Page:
Definition of cordial in English:
- I did so hope Dallas would give the Kennedys a warm and very cordial welcome.
- I am sure the delegates and the athletes will enjoy a friendly and cordial welcome from the people of Athy.
- Could I first of all say a very warm and cordial welcome to you, Mr Justham, and indeed to your colleagues.
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- Fruit cordials are the perfect drink for both formal and informal occasions.
- Swapping fizzy drinks, fruit juices and cordials for nice cold plain water can make a big difference to children's dental health.
- A knowledge of the properties of syrups at different concentrations and temperatures is basic to sugar boiling and confectionery, and they are also important in fruit preservation and in making soft drinks and cordials.
- And some of the best ingredients to work with are cordials, liqueurs and schnapps.
- They are also used as ingredients in sweet dishes, an extensive and important role shared with liqueurs, cordials, and eaux-de-vie.
- Heaven Hill markets more than 50 labels of bourbon, rye, scotch, vodka, gin, tequila, rum, cognac, wines and cordials.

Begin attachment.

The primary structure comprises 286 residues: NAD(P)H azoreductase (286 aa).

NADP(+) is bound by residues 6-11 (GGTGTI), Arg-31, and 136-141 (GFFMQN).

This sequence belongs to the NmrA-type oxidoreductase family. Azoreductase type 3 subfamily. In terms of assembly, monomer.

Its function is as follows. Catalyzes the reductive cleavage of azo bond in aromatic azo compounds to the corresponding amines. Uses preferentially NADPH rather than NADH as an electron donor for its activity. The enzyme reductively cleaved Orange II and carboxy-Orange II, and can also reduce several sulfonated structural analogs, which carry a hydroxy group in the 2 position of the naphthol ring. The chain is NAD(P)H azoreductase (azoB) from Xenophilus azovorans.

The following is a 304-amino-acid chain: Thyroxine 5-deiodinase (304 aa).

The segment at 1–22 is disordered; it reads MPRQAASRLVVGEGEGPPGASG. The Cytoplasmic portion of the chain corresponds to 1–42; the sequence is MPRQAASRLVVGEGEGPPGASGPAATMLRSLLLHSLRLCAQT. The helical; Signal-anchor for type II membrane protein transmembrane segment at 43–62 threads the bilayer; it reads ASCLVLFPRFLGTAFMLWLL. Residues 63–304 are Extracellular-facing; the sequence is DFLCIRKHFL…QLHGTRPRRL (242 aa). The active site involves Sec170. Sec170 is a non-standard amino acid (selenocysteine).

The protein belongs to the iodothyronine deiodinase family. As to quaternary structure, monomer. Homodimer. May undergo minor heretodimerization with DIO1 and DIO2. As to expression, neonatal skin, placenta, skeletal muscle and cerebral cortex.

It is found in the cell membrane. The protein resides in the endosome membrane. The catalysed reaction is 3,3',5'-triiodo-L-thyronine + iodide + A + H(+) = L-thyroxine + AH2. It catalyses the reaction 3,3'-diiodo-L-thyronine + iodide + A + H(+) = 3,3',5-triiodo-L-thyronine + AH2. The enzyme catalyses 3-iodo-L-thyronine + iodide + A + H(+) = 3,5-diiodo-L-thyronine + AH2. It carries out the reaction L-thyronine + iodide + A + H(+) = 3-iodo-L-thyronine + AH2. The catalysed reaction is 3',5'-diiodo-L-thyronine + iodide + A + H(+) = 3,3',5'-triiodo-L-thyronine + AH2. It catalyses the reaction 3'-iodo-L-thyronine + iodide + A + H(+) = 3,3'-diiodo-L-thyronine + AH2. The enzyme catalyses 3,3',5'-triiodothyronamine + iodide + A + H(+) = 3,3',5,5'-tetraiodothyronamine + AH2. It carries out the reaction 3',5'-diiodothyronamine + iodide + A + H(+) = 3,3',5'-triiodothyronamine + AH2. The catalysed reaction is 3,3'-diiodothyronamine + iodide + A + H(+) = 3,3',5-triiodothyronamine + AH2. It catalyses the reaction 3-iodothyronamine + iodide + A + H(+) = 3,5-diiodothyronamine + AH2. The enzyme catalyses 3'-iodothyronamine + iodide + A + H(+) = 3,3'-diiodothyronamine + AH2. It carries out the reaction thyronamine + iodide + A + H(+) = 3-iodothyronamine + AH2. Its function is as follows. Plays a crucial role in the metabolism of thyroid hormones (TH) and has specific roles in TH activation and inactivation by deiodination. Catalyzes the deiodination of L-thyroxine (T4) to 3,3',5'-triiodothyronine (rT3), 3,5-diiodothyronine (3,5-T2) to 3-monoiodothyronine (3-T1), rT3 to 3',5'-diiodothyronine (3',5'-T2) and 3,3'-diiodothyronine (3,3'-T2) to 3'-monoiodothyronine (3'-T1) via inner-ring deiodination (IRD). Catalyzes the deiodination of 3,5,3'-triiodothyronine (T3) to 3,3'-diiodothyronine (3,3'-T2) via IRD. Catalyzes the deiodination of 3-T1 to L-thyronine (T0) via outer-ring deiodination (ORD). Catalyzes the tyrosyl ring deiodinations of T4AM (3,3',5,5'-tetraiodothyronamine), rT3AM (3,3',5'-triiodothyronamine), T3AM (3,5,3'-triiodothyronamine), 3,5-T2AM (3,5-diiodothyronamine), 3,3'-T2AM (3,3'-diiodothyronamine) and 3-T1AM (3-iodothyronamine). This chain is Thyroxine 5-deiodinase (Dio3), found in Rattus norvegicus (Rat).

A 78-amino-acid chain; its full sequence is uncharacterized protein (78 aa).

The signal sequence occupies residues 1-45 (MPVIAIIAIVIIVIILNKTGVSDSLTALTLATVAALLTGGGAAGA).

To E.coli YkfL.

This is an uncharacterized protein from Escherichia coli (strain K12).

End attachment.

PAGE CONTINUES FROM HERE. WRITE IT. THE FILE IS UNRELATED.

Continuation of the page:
- More likely, it had particular currency for a British public that had been besieged for years with outrageous claims for cure-all tonics, pills, oils, and cordials in the ubiquitous advertisements for patent medicines.
- Thorncroft's Detox Cordial helped quite a few sore heads and is a pleasant, thirst-quenching squash for summer.
- What I REALLY did was take three Nurofen and swig a mouthful of cordial.
- Example sentences
- Love cancels resentment, envy and jealousy and replaces them with kindness, forbearance and cordiality.
- Many patients who consulted Jung have testified to the cordiality, warmth, and courtesy with which they were received.
- But the mood was one of cordiality and personal warmth.
Middle English (also in the sense 'belonging to the heart'): from medieval Latin cordialis, from Latin cor, cord- 'heart'.
The Latin word cordis meant ‘to do with the heart’, and this is the source and original meaning of cordial. It was not long before the adjective was being used to describe drinks as ‘comforting’ or ‘stimulating the heart’, and the core ‘heart’ meaning came to be applied to people too, in connection with actions or behaviour that seemed sincere and heartfelt—acting ‘from the heart’. The root, Latin cor ‘heart’, is the source of many words, including chord, discord (Middle English), and courage (Middle English). Heart itself came from the same ancient root.
Words that rhyme with cordialexordial, primordial
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